Animal rights campaigners are making themselves increasingly heard in Spain with many activists now convinced that Bullfighting will have completely disappeared in the country within the next few years.
And it's not only because of the cruelty that the activity is losing support; there are economic reasons too for the predictions that it is a dying sport.
In recent weeks the new leftist mayor of the northwestern city of A Coruna withdrew 50,000 euros in bullfight subsidies whilst vowing to find a better way to spend it and then days later Julian Bolanos, the mayor of Villafranca de los Caballero, a central Spanish town of around 5,000 inhabitants, announced that he was taking the 18,000 euros of public funding for bullfights to invest in textbooks and other educational material.
Now seen as a luxury in times of economic hardship, nearly every town and city in the country once had a traditional fixture in it's summer festival but now, following local and regional elections last May, there have been at least 24 ruling, pro-bullfighting council's which have been ousted from town halls and regional governments across the country and replaced by leftist coalitions that are questioning funding for bullfights.
Just a few weeks ago The Leader reported on the port city of Alicante, which is pushing for a referendum on removing bull events as part of town festivals.
In Madrid, the world's bullfighting capital, new leftist Mayor Manuela Carmena is studying withdrawing subsidies and declaring the capital an animal-friendly city. That move has already been taken by Palma de Mallorca in the Balearic Islands, also administered by a new left-wing mayor.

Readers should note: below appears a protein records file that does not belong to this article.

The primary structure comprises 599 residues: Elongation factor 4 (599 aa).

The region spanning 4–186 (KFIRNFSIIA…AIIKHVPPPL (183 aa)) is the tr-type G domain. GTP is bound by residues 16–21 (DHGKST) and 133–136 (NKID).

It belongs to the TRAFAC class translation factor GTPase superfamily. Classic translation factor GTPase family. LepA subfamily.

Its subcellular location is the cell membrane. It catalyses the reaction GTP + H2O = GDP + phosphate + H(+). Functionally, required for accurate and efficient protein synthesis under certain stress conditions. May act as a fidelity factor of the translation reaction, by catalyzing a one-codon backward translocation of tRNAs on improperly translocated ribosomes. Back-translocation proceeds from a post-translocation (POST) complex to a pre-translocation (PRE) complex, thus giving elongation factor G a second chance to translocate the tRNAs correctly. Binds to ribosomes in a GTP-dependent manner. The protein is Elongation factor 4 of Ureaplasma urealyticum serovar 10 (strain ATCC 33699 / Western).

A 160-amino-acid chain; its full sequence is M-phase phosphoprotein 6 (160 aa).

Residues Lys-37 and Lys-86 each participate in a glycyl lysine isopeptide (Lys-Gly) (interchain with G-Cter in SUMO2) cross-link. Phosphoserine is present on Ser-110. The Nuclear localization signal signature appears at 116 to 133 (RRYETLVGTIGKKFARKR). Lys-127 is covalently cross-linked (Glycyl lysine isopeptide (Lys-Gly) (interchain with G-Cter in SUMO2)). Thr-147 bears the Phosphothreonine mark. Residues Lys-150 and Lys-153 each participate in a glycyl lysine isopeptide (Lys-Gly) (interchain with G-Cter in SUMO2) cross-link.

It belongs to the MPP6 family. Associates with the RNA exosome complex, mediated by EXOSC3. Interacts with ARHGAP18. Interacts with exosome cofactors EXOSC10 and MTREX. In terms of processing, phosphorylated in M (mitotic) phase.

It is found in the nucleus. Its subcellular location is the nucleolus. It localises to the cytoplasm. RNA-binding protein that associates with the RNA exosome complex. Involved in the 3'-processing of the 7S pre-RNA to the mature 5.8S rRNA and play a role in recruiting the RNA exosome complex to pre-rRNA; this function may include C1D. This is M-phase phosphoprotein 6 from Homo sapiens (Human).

The major city of Valencia, also has a new leftist town hall team that has axed bullfight subsidies, while nearly a dozen other towns in the region are calling for the sport to be banned.
Following ten deaths during the summer season, one of the deadliest ever for the sport, the alternative ‘passtime' of Bull Running, is also coming under increasing pressure to rein in its activities.
This year's toll matches the record of ten deaths in bull runs set in 2009. Just two weeks ago four men died in a single weekend after being gored by half-tonne fighting bulls in four different towns.
However one supporter of Bull Running, Jorge Rosco, a 37-year-old gas distributor who takes part in 25-30 bull runs across the country every year, said the problem is that bull runs had become too crowded with many reckless participants. "People don't respect the bull, they take pictures, they provoke the bulls. It is not a game, they are animals that kill, you have to run with your head, conscious of what you are doing."
But the sport is still supported by the people at the very top of the Spanish cultural system with the Basque city of San Sebastian, which under a new conservative mayor recently reintroducing bullfighting, ending a two-year ban by the former leftist town hall. The first bullfight was attended by former King Juan Carlos and other members of the Royal family with the former monarch calling for bullfighting to be defended, saying it "is an asset for Spain that we must support," presumably in much the same sort of way that he also supports expensive hunting trips to Botswana, where he champions the killing of wild elephants, while ordinary Spaniards cope with harsh austerity, recession and soaring unemployment.
Filed under: http://www.theleader.info/article/48211/
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